Life of a Fellow: Frank's Final Reflection
This is the third post in a six-part series, in which each Fellow looks back on their year in the PLUS Center and shares what they will take with them as they embark on their next ventures. Today we hear from former Penn Treaty Fellow Frank, who is now running an education startup that aligns with 12+'s mission by contributing a percentage of its profits.
“I want to stay in touch, hear about what you’re up to next year… we can grab lunch! I’m excited to see the things you accomplish.”
At the beginning of the school year, I might have envisioned that those would be my parting words to students. Instead, I found myself on the receiving end.
In June, graduation came in a flurry of last minute adjustments, blurs of camera flashes, and the uproar of applause. And then it was over. Students processed up the aisle and disappeared in the flood of parents and loved ones. I made my way out the front doors and spotted some of my favorite students. We took pictures, hugged, and talked about summer plans. Then one of the guys, probably the student I’ve grown closest to, casually dropped that line about staying in contact. That’s when I finally realized… 12+ wasn’t just another step in a journey for him. It had become something he would carry with him as he entered college, and I had become someone he wanted to keep in his life, not just as a mentor or educator, but as a friend.
Every year is a series of ups and downs and, at the lowest of lows, we [the Fellows] were told to not be discouraged by what felt like short-term “failures.” We were reassured that the work done would stay with our students for years to come, and (as difficult as it was to accept) we may not witness our students’ successes. But they will succeed. We have to subdue our selfish need to change their lives. Our desire to elevate our students to podiums of achievement is just that-ours. It has to fall on our students to discover their passions and to pursue them with the vigor and determination we encouraged. And hopefully, if they do stumble, they will remember that there are open ears and supportive voices waiting for them at 12+.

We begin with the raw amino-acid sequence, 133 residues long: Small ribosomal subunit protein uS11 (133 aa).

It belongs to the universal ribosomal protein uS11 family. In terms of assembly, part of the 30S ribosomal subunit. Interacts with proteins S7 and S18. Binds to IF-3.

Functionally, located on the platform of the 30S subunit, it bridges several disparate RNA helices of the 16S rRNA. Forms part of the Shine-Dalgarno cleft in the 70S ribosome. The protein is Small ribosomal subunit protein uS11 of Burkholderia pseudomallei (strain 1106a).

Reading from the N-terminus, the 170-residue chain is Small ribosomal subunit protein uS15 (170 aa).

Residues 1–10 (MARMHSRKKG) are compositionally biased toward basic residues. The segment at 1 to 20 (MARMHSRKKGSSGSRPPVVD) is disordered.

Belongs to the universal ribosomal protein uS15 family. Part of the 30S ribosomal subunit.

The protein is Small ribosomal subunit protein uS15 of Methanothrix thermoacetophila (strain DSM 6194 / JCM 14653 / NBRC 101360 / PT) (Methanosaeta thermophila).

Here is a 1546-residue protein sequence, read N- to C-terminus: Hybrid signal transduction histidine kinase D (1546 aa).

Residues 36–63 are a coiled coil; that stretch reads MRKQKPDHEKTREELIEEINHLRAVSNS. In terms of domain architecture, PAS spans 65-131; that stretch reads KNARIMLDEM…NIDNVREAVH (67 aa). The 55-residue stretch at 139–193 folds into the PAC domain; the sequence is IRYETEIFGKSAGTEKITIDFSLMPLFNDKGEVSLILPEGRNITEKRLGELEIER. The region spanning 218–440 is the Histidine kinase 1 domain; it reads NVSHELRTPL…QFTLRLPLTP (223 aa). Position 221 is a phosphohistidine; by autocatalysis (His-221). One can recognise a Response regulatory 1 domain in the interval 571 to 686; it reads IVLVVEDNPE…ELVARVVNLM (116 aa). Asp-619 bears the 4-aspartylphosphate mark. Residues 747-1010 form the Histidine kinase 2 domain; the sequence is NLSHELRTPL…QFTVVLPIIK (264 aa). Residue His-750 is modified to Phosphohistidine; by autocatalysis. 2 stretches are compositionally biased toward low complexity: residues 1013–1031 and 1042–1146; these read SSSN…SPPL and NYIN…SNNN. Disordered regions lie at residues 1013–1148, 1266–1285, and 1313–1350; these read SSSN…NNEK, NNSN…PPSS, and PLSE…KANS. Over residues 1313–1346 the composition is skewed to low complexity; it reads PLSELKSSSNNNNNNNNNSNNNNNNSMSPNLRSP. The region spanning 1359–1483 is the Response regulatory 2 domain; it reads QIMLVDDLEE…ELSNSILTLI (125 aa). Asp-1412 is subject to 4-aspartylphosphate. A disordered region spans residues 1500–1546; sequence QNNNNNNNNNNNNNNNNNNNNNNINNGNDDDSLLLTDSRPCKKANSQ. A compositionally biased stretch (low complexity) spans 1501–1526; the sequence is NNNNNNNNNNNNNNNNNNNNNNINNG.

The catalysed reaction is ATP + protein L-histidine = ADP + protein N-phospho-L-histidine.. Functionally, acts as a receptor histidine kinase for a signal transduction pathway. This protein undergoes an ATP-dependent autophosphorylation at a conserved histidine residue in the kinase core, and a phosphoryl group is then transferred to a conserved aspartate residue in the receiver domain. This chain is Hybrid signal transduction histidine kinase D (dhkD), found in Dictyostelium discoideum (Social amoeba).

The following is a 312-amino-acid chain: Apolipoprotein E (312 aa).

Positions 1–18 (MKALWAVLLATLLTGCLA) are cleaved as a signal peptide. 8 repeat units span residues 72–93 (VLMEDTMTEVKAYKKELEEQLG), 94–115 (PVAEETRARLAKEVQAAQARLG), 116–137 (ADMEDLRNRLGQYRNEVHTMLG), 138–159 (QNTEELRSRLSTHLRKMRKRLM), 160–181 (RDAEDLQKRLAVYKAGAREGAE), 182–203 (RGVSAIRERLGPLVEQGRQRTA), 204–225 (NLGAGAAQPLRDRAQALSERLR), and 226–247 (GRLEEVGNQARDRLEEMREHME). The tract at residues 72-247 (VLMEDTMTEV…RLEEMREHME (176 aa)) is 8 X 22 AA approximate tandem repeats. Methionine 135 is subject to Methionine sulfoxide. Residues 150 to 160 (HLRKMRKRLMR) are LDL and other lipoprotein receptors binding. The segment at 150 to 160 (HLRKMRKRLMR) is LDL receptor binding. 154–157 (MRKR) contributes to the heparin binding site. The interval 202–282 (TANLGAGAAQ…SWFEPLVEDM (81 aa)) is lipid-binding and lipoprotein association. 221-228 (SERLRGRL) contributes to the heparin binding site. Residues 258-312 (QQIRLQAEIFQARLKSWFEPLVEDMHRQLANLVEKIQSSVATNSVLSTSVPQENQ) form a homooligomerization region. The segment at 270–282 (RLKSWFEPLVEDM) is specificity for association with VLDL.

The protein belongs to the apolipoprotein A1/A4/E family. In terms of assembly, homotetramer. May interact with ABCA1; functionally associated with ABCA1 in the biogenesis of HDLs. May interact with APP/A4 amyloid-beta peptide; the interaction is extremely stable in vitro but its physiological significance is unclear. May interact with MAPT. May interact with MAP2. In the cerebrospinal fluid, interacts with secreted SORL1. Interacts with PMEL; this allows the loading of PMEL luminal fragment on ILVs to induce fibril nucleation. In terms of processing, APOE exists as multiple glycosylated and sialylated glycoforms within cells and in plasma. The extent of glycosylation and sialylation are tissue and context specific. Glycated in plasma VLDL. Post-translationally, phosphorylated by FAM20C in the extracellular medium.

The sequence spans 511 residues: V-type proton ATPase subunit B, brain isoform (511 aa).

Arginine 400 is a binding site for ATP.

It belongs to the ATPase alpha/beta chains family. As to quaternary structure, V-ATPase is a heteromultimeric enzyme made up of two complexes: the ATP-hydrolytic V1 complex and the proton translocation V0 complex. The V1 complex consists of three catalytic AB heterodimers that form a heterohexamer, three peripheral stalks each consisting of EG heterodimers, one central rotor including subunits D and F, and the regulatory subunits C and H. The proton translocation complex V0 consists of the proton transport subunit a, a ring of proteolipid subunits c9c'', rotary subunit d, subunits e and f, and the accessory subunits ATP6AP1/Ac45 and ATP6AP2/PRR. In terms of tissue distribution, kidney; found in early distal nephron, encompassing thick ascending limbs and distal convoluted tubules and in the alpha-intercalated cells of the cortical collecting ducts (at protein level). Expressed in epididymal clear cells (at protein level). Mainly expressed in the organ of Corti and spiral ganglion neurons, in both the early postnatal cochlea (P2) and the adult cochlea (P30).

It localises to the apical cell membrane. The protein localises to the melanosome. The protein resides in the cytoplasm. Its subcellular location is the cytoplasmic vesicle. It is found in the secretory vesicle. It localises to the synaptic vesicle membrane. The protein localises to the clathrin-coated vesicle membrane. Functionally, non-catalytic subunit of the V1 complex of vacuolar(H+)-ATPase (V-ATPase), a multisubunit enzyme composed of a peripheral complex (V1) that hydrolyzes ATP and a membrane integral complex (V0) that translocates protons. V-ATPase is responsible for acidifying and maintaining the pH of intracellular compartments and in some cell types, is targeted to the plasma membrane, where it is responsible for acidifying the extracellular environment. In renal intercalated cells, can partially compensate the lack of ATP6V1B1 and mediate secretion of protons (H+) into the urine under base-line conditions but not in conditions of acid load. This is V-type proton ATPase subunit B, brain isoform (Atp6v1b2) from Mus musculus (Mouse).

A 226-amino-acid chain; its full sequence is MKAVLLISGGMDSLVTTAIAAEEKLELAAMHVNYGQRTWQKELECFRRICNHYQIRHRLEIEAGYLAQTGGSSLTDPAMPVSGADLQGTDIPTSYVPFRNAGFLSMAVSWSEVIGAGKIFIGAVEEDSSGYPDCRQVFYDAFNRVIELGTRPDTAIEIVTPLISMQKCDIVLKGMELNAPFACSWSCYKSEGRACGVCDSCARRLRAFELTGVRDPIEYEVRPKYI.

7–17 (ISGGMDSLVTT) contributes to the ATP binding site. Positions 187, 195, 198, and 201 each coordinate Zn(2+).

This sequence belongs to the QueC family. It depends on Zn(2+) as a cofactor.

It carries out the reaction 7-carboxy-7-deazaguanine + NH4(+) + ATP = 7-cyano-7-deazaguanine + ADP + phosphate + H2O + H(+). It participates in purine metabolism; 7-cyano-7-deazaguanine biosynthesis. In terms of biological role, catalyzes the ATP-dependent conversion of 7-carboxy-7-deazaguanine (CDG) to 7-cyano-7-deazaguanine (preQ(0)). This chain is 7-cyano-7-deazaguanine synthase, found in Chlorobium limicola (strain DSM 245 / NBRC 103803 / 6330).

As for me, I’ll remember the routines that became a trademark of my time in the PLUS Center: pleading with students to prepare for the SAT, getting made fun of for my “weird” lunches, failing to stay humble when I won at chess, using random analogies to explain electron orbitals, having tough conversations with students when filling out the FAFSA, celebrating when students improved on their SATs, mitigating frustrations when colleges took forever to respond with decisions, explaining my love of avocado and why buying 30 at a time was value, building a relationship with my Penn Treaty team, demonstrating proper deadlifting form for uninterested students, constantly telling students to go to class, slipping up and laughing at inappropriate jokes, cookie Mondays, seeing our biggest cynics become our strongest supporters, meeting parents brimming with joy, making amazing puns that no one appreciated, lying down on the couches after a long day just to realize how many sweaty bodies have already been there, and most vividly, the dozens of pride-filled smiles we received from students.
12+ offers a luxury not many people have. It provides the Fellows with an opportunity to excel at their work by simply being themselves. While our metrics may show growth and accomplishment in SAT scores and college acceptances, it’s the intangibles—the trust, the goofiness, the compassion—that our students are impressed by and put value in. These will be the parts of 12+ that they carry with them.